This week we are sharing some pearls of wisdom we have gleaned along the road of indie publishing. I can't wait to see what the other carnival goers have posted this week, because no matter how long you've been published, I always think there is room to learn more.
Now I am actually still pretty new to this game. November 4th is the birthday of my first published novel - Golden Blood. Since then, I have published 3 (nearly 4) more books and I have learned so much. And I continue to learn more and more as I meet new people, read blog posts and articles and discover amazing links through Twitter and Facebook.
What I want to touch on today is a piece of advice I was given when I first joined the indie publishing world. "The first thing you need is a good book." I read this in an interview with Mark Coker, he's the founder of Smashwords - an online publishing company.
I couldn't agree more. Anyone can write a book, but it takes practice and study to write a good book - one worthy of publishing. Now I know that reading is subjective. What I might love, you might loathe, but there is still a difference between a badly written book and one that has been crafted and edited to become something worthy of selling.
So - how do you write a good book?
My advice is to:
Study the craft of writing. There are so many amazing books out there that can help you with structure, word choice, character development and much more. My favourites are Story by Robert McKee, The Writer's Journey by Christopher Vogler and Self-Editing for Fiction Writers by Renni Browne and Dave King. I didn't just read these books, I studied them, I took notes, I implemented what they told me to do and I truly believe my writing has improved hugely since doing that.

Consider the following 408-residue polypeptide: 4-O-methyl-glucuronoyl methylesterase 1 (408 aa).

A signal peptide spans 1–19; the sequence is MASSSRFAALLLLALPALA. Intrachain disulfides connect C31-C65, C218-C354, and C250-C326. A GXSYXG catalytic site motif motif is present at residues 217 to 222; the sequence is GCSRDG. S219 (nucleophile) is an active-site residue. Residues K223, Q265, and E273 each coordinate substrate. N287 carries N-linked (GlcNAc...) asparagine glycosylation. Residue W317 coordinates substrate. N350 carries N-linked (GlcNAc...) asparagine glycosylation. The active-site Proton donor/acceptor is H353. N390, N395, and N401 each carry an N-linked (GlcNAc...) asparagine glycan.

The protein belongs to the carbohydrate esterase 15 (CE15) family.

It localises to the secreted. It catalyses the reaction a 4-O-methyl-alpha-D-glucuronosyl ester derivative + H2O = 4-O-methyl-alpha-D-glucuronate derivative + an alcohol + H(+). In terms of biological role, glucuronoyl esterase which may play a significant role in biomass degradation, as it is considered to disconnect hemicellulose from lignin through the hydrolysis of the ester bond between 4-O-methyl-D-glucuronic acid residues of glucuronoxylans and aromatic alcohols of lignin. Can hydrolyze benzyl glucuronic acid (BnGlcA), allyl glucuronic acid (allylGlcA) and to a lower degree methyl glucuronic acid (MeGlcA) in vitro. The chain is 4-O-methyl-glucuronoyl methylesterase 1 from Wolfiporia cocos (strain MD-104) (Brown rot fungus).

Analyze other books. If you find an author you love or a book you devoured, figure out why. What did you love about the story, the characters, the words? What did the author do to keep you turning pages? You can do the same with books you couldn't finish. Why couldn't you keep reading? What mistakes did the author make? I also do this with movies as they are great to analyze for story structure. Where are the climaxes in the story? Does it follow a progression with each climax getting more intense? How did each event change the character and shape them? What mysteries were held back? When were they revealed? How were they revealed? There are so many things we can learn just from watching and reading. If you ask me, it's a very enjoyable way to study.
Get your work critiqued. I send my first draft out to a few fellow writers that know me well enough to give me honest feedback. If there's a plot hole or a character is not fully developed or a certain scene just doesn't work - they'll tell me about it. I then send my second draft to an editor who can point out anything my critique writers may have missed. I then recommend giving your third draft to beta readers - these are your target audience. It's best to choose people you don't know so that they can give you honest feedback. Because I write YA, I approach local high schools and test out my work on the book and writers clubs. My fourth draft goes to a line editor/proof reader so that I can make my work as mistake free as possible.
If you take the time to make sure you have a nugget of gold, your chances of publishing success are much higher. Remember - a book can stay online forever, and a well-written book has a much higher chance of discovery and success than a bad one.
I see writing as a career and I want my readers to trust me, which is why I always do my best to produce the best work I possibly can.
To find out what other indie's are advising, check out the links below.
And don't forget to check out the YA Indie Carnival site for all the latest updates.